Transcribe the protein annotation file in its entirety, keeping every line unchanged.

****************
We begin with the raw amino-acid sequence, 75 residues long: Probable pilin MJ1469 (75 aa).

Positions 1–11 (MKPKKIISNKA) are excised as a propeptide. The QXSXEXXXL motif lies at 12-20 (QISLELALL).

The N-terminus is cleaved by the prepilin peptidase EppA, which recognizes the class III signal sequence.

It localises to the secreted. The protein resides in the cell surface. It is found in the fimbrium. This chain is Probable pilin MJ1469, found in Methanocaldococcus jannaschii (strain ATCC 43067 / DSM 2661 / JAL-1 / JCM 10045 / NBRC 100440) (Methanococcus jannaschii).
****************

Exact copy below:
We begin with the raw amino-acid sequence, 75 residues long: Probable pilin MJ1469 (75 aa).

Positions 1–11 (MKPKKIISNKA) are excised as a propeptide. The QXSXEXXXL motif lies at 12-20 (QISLELALL).

The N-terminus is cleaved by the prepilin peptidase EppA, which recognizes the class III signal sequence.

It localises to the secreted. The protein resides in the cell surface. It is found in the fimbrium. This chain is Probable pilin MJ1469, found in Methanocaldococcus jannaschii (strain ATCC 43067 / DSM 2661 / JAL-1 / JCM 10045 / NBRC 100440) (Methanococcus jannaschii).